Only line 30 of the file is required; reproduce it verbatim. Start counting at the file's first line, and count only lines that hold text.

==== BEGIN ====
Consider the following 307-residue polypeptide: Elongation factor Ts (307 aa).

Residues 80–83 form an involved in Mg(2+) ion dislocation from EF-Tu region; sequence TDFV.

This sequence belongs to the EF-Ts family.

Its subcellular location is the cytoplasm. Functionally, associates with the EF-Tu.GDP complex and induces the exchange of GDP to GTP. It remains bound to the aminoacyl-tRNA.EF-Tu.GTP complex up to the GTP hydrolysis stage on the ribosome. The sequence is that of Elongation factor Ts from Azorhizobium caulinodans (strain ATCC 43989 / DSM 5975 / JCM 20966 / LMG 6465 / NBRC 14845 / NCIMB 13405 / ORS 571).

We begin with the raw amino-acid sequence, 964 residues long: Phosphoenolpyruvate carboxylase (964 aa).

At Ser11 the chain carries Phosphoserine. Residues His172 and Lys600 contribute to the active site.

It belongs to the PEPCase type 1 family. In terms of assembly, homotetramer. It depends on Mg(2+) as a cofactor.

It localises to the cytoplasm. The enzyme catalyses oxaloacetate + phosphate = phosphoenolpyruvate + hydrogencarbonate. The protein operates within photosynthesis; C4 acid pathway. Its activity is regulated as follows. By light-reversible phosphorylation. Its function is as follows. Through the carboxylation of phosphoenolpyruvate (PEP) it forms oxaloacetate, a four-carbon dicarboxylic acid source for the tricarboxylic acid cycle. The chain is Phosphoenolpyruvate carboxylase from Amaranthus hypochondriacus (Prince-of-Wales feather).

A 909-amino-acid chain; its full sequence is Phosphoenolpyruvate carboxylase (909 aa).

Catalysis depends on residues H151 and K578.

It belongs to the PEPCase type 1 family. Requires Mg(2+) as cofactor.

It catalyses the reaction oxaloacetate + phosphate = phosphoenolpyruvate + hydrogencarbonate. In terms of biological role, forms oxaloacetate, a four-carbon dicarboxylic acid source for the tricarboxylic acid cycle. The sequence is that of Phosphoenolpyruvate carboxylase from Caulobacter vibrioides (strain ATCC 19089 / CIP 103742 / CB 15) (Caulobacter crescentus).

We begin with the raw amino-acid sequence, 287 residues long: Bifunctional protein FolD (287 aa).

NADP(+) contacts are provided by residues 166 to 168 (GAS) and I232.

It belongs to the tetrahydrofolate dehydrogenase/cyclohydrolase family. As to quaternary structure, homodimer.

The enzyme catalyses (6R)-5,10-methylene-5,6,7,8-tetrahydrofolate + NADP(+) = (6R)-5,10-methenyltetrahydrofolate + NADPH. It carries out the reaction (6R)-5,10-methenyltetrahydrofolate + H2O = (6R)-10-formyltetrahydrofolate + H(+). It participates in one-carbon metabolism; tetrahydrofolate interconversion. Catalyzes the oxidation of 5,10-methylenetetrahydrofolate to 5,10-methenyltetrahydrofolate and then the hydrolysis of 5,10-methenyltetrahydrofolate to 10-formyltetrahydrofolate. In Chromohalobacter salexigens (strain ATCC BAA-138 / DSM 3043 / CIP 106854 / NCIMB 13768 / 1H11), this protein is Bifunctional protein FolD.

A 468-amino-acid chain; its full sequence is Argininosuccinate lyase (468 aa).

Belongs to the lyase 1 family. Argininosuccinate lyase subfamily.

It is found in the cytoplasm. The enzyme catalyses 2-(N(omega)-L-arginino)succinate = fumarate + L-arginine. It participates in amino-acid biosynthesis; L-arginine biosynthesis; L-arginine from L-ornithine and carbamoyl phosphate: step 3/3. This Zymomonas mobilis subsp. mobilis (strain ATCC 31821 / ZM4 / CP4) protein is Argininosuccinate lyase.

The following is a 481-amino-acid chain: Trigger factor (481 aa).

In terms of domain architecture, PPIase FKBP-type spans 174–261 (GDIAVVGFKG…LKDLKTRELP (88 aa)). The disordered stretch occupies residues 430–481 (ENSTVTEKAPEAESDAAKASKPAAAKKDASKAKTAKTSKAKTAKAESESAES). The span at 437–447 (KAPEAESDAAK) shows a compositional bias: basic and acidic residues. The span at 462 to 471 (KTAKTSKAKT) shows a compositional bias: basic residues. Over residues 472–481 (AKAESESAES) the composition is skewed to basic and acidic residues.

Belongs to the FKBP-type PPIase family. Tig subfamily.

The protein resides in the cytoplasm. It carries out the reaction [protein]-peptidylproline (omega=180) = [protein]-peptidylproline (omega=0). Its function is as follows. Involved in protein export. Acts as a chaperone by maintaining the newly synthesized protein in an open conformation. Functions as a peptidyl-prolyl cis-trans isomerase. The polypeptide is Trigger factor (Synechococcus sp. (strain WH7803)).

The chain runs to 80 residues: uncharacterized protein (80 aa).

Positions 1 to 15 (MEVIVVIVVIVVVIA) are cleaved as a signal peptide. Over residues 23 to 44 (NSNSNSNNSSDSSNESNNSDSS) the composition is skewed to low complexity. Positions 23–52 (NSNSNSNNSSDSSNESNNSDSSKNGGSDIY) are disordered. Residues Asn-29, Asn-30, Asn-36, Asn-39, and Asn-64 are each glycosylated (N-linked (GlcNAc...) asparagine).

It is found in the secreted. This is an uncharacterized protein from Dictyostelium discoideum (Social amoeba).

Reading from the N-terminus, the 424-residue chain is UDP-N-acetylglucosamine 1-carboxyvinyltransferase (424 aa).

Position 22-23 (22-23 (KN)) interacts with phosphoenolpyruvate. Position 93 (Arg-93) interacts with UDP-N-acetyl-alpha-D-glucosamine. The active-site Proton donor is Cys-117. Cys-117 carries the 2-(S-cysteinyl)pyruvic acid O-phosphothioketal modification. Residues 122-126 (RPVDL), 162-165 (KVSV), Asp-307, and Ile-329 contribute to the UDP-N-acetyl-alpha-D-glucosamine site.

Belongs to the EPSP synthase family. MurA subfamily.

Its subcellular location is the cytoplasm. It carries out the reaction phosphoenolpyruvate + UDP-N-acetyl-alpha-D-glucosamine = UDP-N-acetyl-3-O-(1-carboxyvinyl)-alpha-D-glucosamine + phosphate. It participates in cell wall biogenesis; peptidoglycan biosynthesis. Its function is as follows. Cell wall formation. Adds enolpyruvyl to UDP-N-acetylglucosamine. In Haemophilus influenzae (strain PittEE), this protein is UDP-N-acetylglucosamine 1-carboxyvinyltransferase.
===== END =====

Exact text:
Its subcellular location is the cytoplasm. It carries out the reaction phosphoenolpyruvate + UDP-N-acetyl-alpha-D-glucosamine = UDP-N-acetyl-3-O-(1-carboxyvinyl)-alpha-D-glucosamine + phosphate. It participates in cell wall biogenesis; peptidoglycan biosynthesis. Its function is as follows. Cell wall formation. Adds enolpyruvyl to UDP-N-acetylglucosamine. In Haemophilus influenzae (strain PittEE), this protein is UDP-N-acetylglucosamine 1-carboxyvinyltransferase.